Citigroup is scheduled to report third-quarter results Thursday. The following is a summary of key developments and analysts' opinion related to the period.
Of the big four U.S. banks—Citigroup, JPMorgan Chase , Bank of America and Wells Fargo —Wall Street appears most worried about Citigroup, which has been unable to turn a profit for three straight quarters.
The New York-based bank has large exposure to all types of consumer and corporate loans. It also recently lost a bid for Wachovia to Wells Fargo, which puts it behind in the race for deposits.
By the Numbers
Analysts polled by Thomson Reuters, on average, expect a loss of 70 cents per share. That would be Citigroup's fourth straight quarterly loss. Analysts expect revenue of $19.62 billion.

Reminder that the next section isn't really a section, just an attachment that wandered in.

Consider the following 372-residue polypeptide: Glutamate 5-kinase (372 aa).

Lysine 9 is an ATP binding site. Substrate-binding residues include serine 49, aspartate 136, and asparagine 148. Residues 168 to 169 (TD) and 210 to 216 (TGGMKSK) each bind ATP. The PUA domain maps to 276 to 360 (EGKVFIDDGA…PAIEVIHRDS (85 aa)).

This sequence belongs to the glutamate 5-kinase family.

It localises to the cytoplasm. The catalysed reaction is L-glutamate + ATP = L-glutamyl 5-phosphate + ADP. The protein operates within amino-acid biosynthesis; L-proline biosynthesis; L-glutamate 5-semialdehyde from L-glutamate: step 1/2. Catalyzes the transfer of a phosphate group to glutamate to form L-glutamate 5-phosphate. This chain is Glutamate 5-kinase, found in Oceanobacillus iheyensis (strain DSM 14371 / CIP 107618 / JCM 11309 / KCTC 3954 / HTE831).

Over the past week, there have been five downward revisions of analyst estimates for Citigroup, according to Thomson Reuters. One of them was Oppenheimer & Co.'s Meredith Whitney, who lowered both third-quarter and full-year 2009 estimates "to reflect deteriorating credit."
The government recently announced plans to invest a total of $250 billion in banks—$125 billion of that amount is going into nine major banks. Citigroup is expected to get $25 billion.
Investors are curious how far that will go in boosting Citigroup's willingness to lend, or whether the bank will use the cash to acquire a smaller bank instead. Deutsche Bank analyst Mike Mayo said in a recent note that the investment will give Citigroup "the equity to buy a regional bank," and James Mitchell of Buckingham Research Group said he sees Citigroup "as a likely acquirer."
Shares rose 5.9 percent during the third quarter. But over the past 52 weeks, they are down 58 percent.